• many students are now struggling to find meaning and significance in their education.
  • When you watch somebody who is truly “in it,” somebody who has totally given themselves over to the learning process, or if you simply imagine those moments in which you were “in it” yourself, you immediately recognize that learning expands far beyond the mere cognitive dimension.
  • How will we assess these? I do not have the answers, but a renewed and spirited dedication to the creation of authentic learning environments that leverage the new media environment demands that we address it.
  • Digital Literacy and the Undergraduate Curriculum | Jeff McClurken
  • digital literacy: How does one find and evaluate online materials
  • digital identity. How should we present ourselves to the online world
  • willingness to experiment with a variety of online tools, and then to think critically and strategically about a project and to identify those tools that would be most useful to that project.
  • There certainly needs to be some basic exposure and technical support, but part of the goal is to get students to figure out how to figure out how a new tool (system, software, historical process) works on their own.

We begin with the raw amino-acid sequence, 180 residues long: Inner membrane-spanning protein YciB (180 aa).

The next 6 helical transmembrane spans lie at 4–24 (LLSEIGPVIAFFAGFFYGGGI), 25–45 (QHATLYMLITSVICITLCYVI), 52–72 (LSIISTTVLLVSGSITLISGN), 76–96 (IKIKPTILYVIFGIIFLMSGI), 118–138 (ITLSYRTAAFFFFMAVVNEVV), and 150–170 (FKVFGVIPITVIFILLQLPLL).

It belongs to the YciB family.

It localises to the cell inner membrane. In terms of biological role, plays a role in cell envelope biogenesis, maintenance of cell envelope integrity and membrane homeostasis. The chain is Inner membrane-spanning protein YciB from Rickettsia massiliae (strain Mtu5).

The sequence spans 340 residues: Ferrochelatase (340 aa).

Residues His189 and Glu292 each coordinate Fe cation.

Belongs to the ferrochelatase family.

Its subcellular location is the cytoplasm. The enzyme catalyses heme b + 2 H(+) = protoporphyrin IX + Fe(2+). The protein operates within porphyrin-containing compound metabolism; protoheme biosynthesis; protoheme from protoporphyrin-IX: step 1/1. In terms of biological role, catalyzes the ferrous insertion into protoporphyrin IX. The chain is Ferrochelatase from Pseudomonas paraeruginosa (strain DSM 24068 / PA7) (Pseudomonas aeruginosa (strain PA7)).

• it’s good for college classes to shake students (and faculty) out of their comfort zone. Real learning happens when you’re trying to figure out the controls, not when you’re on autopilot.
  • be completely transparent with students regarding my use of technology. I provide links to my blog, my Twitter account, my Flickr account, my YouTube and Vimeo usernames, my Facebook page, and my instant messenger screennames.
  • I think that I use technology and social media responsibly (though I could work on the efficiency part). Setting an example that students can follow is important if we want those students to be more critical about their use of technology.
  • I have an assignment that asks students to research and write an article on Wikipedia.
Bill Genereux

HJSplit: free file splitting software for Windows, Linux and other platforms - 0 views

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    Free tool for splitting large digital files.
Bill Genereux

6 great alternatives to Adobe Illustrator | Illustrator | Creative Bloq - 0 views

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    Adobe's tool isn't the only vector image editor in town - here are some viable alternatives to Illustrator.
Bill Genereux

DVD Flick - 0 views

Bill Genereux

Cam Studio Software - 0 views

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    Screen Capture Software - Freeware
Bill Genereux

Capture Me - 1 views

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    Screen Capture Software for Mac
Bill Genereux

Wherigo > Tools for creating GPS-enabled adventures - 0 views

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    GPS adventures